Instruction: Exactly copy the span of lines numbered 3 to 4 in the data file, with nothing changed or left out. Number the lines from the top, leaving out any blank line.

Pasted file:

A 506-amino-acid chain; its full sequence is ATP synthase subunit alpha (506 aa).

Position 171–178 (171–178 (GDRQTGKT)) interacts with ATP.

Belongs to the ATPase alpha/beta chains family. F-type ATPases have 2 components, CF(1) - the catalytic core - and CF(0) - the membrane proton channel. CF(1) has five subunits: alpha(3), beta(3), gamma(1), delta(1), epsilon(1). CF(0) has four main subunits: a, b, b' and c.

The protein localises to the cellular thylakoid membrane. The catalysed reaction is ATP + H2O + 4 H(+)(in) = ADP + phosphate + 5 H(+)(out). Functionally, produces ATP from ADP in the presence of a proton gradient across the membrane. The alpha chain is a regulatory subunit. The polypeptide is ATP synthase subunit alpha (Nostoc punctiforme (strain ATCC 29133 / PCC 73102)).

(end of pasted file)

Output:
Belongs to the ATPase alpha/beta chains family. F-type ATPases have 2 components, CF(1) - the catalytic core - and CF(0) - the membrane proton channel. CF(1) has five subunits: alpha(3), beta(3), gamma(1), delta(1), epsilon(1). CF(0) has four main subunits: a, b, b' and c.

The protein localises to the cellular thylakoid membrane. The catalysed reaction is ATP + H2O + 4 H(+)(in) = ADP + phosphate + 5 H(+)(out). Functionally, produces ATP from ADP in the presence of a proton gradient across the membrane. The alpha chain is a regulatory subunit. The polypeptide is ATP synthase subunit alpha (Nostoc punctiforme (strain ATCC 29133 / PCC 73102)).